On Monday, March 25th, Urban Land Conservancy (ULC) closed our office in celebration and remembrance of Cesar Chavez. Born in 1927 in Arizona, Chavez was a first-generation American who grew up as a migrant farm worker after his family lost their home and farm in the Great Depression. Today, Chavez leaves behind his reputation as an American labor leader and civil rights activist who was a prominent voice for unions, particularly migrant workers, in the latter half of the 20th Century.

Cesar Chavez at the Democratic Convention in 1976 in New York City. Photo Courtesy, Wikimedia Commons.

After joning the U.S. Navy in 1946, Chavez launched his career as a community organizer in the early 1950’s.  As a former migrant worker throughout his youth and early adulthood, Chavez strongly advocated for worker’s rights and soon became an organizer for the Community Service Organization (CSO). In partnership with Dolores Huerta, another labor leader, Chavez founded the National Farm Workers Association, later renamed the United Farm Workers (UFW) union. UFW organized some of the largest agricultural strikes in U.S. history, winning higher wages and more equitable treatment of agricultural workers. Chavez always advocated for nonviolent protest and civil disobedience to effectively bring about grassroots change.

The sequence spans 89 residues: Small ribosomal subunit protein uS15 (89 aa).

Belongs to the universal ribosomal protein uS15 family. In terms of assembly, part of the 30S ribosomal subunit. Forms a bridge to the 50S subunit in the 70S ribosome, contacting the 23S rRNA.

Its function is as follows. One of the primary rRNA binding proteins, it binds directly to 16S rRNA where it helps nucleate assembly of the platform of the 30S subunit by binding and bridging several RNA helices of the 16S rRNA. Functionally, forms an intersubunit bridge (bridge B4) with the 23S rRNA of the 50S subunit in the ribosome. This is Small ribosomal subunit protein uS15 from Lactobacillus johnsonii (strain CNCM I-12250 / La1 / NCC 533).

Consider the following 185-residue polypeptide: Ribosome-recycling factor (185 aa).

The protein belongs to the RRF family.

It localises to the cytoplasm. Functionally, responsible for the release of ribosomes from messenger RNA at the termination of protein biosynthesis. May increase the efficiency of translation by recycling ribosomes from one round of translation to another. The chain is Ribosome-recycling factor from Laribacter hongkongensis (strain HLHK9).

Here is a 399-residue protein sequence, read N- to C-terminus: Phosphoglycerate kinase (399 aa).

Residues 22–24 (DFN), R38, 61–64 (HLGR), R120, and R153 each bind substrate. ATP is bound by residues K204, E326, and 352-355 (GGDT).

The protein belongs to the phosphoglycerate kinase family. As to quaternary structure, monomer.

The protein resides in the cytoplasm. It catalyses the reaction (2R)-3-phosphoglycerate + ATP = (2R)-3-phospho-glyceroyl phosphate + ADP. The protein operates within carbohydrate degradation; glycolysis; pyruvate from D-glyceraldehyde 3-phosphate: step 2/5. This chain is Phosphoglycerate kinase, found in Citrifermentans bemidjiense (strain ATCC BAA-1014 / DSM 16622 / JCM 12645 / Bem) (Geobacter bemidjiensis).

The ideals for which Chavez fought are still applicable today. Efforts to mend our current immigration system, raise the minimum wage and improve workers rights are applicable across the country. On the fourth Sunday of each March, ULC celebrates Chavez, and his legacy of giving a voice to the voiceless, and organizing people to fight for their collective benefit. At ULC, our focus on serving disinvested communities directly aligns with many of the ideals for which Chavez worked his entire life. Each year, ULC is proud to honor Cesar Chavez as we continue to remember his numerous achievements and lasting legacy.